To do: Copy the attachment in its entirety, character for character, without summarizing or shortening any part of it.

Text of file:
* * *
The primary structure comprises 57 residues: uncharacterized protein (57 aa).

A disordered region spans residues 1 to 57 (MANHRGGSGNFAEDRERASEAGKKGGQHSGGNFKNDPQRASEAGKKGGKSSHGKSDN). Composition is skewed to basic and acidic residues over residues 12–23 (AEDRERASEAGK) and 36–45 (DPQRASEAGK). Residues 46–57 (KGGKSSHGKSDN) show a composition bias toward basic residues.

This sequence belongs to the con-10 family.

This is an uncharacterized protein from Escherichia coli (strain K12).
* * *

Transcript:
The primary structure comprises 57 residues: uncharacterized protein (57 aa).

A disordered region spans residues 1 to 57 (MANHRGGSGNFAEDRERASEAGKKGGQHSGGNFKNDPQRASEAGKKGGKSSHGKSDN). Composition is skewed to basic and acidic residues over residues 12–23 (AEDRERASEAGK) and 36–45 (DPQRASEAGK). Residues 46–57 (KGGKSSHGKSDN) show a composition bias toward basic residues.

This sequence belongs to the con-10 family.

This is an uncharacterized protein from Escherichia coli (strain K12).